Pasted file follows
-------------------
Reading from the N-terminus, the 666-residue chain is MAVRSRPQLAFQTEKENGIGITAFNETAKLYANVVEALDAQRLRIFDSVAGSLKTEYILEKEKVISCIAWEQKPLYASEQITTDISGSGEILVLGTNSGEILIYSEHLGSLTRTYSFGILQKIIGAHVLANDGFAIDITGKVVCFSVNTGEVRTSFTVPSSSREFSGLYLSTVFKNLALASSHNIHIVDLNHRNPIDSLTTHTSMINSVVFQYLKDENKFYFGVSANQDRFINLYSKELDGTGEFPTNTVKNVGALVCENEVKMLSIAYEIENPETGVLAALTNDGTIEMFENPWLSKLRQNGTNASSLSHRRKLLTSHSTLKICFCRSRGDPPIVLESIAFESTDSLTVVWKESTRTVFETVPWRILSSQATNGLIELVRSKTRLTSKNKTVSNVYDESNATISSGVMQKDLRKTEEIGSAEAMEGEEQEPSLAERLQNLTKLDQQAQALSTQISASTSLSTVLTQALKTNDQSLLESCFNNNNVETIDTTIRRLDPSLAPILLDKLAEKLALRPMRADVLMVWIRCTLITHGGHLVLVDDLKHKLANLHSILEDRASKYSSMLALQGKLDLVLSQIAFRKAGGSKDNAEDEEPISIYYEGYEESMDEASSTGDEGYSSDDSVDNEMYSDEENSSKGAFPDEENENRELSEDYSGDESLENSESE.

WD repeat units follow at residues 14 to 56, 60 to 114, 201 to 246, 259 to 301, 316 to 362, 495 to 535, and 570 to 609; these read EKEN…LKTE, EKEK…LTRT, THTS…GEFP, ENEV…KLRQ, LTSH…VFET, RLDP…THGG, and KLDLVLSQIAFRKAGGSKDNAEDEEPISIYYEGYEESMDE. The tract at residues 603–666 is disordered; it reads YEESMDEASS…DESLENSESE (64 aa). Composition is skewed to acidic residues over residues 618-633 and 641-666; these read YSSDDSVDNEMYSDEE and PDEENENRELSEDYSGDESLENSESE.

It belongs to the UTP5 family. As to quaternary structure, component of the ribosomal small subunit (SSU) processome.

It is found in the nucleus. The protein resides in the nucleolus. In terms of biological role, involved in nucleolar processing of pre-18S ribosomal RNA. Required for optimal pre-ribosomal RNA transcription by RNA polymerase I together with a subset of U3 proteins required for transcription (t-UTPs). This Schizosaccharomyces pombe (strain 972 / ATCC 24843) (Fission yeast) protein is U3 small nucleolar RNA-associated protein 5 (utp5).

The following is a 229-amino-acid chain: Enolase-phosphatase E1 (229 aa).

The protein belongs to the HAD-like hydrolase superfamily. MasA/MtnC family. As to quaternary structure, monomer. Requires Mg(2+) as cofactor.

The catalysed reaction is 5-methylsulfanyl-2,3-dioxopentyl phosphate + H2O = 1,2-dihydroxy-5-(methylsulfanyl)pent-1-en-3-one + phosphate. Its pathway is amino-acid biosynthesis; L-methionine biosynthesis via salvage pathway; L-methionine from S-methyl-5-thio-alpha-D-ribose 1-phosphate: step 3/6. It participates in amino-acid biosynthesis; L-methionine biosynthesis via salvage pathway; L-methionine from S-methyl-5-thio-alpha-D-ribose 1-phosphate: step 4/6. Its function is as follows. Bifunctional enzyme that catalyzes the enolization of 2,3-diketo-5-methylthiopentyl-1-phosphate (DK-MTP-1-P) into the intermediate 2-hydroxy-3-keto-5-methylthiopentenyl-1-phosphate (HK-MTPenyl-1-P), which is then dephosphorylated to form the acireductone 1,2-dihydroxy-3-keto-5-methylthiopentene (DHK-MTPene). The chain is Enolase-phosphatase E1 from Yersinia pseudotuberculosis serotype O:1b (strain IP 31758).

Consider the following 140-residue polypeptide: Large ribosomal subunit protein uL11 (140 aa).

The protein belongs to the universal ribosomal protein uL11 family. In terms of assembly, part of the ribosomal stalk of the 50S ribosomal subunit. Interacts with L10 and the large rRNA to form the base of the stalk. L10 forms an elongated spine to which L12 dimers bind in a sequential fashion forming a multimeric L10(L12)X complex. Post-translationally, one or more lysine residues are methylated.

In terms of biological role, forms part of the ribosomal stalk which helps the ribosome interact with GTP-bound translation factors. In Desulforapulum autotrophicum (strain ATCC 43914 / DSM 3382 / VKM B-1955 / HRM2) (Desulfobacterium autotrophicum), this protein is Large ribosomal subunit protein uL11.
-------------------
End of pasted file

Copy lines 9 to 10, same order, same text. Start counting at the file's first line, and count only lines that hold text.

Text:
The protein belongs to the universal ribosomal protein uL11 family. In terms of assembly, part of the ribosomal stalk of the 50S ribosomal subunit. Interacts with L10 and the large rRNA to form the base of the stalk. L10 forms an elongated spine to which L12 dimers bind in a sequential fashion forming a multimeric L10(L12)X complex. Post-translationally, one or more lysine residues are methylated.

In terms of biological role, forms part of the ribosomal stalk which helps the ribosome interact with GTP-bound translation factors. In Desulforapulum autotrophicum (strain ATCC 43914 / DSM 3382 / VKM B-1955 / HRM2) (Desulfobacterium autotrophicum), this protein is Large ribosomal subunit protein uL11.